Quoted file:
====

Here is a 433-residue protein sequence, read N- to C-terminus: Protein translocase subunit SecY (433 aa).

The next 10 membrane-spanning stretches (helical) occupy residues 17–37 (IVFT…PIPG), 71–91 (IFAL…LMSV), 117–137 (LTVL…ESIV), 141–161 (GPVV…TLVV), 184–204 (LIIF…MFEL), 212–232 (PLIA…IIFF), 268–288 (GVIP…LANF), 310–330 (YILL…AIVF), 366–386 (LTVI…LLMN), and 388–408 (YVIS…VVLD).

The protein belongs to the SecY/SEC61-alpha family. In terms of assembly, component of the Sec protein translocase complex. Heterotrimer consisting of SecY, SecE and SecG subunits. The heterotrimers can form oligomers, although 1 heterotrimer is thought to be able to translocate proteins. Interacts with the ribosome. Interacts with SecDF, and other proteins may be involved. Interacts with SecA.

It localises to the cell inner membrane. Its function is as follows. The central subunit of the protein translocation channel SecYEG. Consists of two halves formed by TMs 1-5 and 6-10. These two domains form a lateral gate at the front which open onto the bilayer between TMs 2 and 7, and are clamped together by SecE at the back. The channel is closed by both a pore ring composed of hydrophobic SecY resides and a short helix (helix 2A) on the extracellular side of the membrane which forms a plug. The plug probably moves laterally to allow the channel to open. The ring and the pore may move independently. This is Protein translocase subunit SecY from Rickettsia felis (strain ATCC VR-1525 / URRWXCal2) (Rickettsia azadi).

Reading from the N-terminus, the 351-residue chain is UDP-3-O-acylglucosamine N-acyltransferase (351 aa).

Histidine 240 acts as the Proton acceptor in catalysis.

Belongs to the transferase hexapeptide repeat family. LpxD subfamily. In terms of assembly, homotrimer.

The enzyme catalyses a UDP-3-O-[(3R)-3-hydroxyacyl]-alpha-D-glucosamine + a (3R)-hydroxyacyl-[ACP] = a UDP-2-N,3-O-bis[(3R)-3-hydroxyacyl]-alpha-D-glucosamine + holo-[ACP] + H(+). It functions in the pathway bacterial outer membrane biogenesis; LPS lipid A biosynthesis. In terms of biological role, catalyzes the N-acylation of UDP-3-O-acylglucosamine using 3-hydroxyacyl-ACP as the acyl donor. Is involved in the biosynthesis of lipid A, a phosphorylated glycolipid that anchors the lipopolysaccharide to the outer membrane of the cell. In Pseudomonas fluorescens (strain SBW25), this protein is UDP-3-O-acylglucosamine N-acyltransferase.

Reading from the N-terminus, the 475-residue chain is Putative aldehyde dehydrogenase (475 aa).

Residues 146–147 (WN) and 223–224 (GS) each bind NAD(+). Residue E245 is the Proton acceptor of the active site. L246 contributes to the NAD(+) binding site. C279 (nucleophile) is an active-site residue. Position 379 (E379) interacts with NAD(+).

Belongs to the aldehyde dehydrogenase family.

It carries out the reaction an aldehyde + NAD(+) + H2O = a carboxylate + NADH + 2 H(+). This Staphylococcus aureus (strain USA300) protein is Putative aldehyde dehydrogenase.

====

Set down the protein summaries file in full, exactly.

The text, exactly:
Here is a 433-residue protein sequence, read N- to C-terminus: Protein translocase subunit SecY (433 aa).

The next 10 membrane-spanning stretches (helical) occupy residues 17–37 (IVFT…PIPG), 71–91 (IFAL…LMSV), 117–137 (LTVL…ESIV), 141–161 (GPVV…TLVV), 184–204 (LIIF…MFEL), 212–232 (PLIA…IIFF), 268–288 (GVIP…LANF), 310–330 (YILL…AIVF), 366–386 (LTVI…LLMN), and 388–408 (YVIS…VVLD).

The protein belongs to the SecY/SEC61-alpha family. In terms of assembly, component of the Sec protein translocase complex. Heterotrimer consisting of SecY, SecE and SecG subunits. The heterotrimers can form oligomers, although 1 heterotrimer is thought to be able to translocate proteins. Interacts with the ribosome. Interacts with SecDF, and other proteins may be involved. Interacts with SecA.

It localises to the cell inner membrane. Its function is as follows. The central subunit of the protein translocation channel SecYEG. Consists of two halves formed by TMs 1-5 and 6-10. These two domains form a lateral gate at the front which open onto the bilayer between TMs 2 and 7, and are clamped together by SecE at the back. The channel is closed by both a pore ring composed of hydrophobic SecY resides and a short helix (helix 2A) on the extracellular side of the membrane which forms a plug. The plug probably moves laterally to allow the channel to open. The ring and the pore may move independently. This is Protein translocase subunit SecY from Rickettsia felis (strain ATCC VR-1525 / URRWXCal2) (Rickettsia azadi).

Reading from the N-terminus, the 351-residue chain is UDP-3-O-acylglucosamine N-acyltransferase (351 aa).

Histidine 240 acts as the Proton acceptor in catalysis.

Belongs to the transferase hexapeptide repeat family. LpxD subfamily. In terms of assembly, homotrimer.

The enzyme catalyses a UDP-3-O-[(3R)-3-hydroxyacyl]-alpha-D-glucosamine + a (3R)-hydroxyacyl-[ACP] = a UDP-2-N,3-O-bis[(3R)-3-hydroxyacyl]-alpha-D-glucosamine + holo-[ACP] + H(+). It functions in the pathway bacterial outer membrane biogenesis; LPS lipid A biosynthesis. In terms of biological role, catalyzes the N-acylation of UDP-3-O-acylglucosamine using 3-hydroxyacyl-ACP as the acyl donor. Is involved in the biosynthesis of lipid A, a phosphorylated glycolipid that anchors the lipopolysaccharide to the outer membrane of the cell. In Pseudomonas fluorescens (strain SBW25), this protein is UDP-3-O-acylglucosamine N-acyltransferase.

Reading from the N-terminus, the 475-residue chain is Putative aldehyde dehydrogenase (475 aa).

Residues 146–147 (WN) and 223–224 (GS) each bind NAD(+). Residue E245 is the Proton acceptor of the active site. L246 contributes to the NAD(+) binding site. C279 (nucleophile) is an active-site residue. Position 379 (E379) interacts with NAD(+).

Belongs to the aldehyde dehydrogenase family.

It carries out the reaction an aldehyde + NAD(+) + H2O = a carboxylate + NADH + 2 H(+). This Staphylococcus aureus (strain USA300) protein is Putative aldehyde dehydrogenase.